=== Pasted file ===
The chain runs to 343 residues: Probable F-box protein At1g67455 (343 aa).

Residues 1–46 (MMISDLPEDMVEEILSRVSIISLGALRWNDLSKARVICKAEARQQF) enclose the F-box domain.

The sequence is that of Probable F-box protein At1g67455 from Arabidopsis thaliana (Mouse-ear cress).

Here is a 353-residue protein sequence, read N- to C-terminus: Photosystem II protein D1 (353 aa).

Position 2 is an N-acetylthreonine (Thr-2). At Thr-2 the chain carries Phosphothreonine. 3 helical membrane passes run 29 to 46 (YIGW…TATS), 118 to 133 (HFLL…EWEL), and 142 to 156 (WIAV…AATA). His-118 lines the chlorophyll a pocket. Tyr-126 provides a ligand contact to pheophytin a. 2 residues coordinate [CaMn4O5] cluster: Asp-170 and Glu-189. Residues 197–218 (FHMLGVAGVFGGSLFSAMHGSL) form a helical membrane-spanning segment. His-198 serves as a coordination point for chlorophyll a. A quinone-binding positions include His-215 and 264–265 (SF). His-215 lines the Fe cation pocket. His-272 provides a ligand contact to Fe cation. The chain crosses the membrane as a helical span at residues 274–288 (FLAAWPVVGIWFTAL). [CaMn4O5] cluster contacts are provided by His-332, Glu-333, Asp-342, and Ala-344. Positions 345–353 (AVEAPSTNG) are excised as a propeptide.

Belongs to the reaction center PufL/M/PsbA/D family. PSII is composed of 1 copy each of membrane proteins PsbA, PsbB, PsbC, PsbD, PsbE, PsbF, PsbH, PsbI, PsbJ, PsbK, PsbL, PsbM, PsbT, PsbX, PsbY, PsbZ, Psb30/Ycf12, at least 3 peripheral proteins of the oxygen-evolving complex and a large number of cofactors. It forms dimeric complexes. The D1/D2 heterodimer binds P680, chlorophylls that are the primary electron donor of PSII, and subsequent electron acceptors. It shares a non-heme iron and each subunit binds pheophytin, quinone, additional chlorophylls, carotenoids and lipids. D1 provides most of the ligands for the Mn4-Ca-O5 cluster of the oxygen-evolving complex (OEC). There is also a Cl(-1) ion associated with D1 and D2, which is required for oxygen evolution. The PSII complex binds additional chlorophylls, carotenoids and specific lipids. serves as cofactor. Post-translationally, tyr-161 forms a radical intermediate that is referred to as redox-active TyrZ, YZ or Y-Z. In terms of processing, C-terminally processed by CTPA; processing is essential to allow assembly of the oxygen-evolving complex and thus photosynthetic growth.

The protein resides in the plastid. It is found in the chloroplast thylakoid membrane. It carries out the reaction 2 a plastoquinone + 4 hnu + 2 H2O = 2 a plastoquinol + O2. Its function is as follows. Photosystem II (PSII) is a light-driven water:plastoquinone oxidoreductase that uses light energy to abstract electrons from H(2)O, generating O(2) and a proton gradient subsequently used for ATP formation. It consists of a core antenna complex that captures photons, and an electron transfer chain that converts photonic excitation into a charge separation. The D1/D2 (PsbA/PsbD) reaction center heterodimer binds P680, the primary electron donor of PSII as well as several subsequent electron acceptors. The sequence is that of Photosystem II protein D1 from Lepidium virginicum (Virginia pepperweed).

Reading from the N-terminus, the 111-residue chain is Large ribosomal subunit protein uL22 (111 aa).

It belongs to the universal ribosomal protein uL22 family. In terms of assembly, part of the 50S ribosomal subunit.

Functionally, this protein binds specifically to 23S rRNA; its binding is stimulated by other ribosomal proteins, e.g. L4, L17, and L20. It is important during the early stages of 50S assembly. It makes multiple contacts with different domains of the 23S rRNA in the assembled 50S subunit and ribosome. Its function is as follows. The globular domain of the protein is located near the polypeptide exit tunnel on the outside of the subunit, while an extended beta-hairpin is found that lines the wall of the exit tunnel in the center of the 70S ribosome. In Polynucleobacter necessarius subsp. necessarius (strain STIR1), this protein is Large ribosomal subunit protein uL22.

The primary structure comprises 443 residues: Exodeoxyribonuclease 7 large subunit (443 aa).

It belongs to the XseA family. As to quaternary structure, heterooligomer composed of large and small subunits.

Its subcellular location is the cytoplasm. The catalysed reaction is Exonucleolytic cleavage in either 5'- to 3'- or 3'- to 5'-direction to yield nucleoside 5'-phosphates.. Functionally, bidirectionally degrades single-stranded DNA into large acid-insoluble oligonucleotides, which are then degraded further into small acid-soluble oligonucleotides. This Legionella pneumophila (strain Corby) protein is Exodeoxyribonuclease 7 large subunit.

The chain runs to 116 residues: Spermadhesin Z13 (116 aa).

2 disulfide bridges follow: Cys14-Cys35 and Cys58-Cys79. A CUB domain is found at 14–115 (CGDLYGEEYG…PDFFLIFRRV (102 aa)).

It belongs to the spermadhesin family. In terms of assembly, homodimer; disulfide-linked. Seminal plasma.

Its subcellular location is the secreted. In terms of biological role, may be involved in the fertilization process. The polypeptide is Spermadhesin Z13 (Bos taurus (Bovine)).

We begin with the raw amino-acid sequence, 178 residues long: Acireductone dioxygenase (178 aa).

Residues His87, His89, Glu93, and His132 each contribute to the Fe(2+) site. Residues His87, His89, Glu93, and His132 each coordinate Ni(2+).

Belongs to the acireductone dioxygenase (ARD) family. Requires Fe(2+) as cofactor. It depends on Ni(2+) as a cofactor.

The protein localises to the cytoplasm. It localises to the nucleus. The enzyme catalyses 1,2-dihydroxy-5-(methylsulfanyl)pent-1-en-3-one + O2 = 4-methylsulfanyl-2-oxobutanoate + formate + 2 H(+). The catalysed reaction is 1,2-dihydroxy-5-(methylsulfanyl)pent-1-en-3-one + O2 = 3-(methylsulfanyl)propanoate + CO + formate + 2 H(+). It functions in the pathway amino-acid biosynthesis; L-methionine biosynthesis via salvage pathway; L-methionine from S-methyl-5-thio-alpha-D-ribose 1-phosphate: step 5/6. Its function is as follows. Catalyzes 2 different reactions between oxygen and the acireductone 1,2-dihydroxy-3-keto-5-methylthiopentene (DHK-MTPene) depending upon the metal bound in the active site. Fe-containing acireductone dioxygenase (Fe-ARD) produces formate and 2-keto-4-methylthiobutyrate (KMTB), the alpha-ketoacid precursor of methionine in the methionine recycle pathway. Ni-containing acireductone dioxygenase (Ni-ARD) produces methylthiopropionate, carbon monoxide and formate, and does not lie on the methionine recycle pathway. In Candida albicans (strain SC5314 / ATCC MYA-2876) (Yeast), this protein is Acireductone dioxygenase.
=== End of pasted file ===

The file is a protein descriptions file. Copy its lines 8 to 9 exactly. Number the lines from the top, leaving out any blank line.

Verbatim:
Reading from the N-terminus, the 111-residue chain is Large ribosomal subunit protein uL22 (111 aa).

It belongs to the universal ribosomal protein uL22 family. In terms of assembly, part of the 50S ribosomal subunit.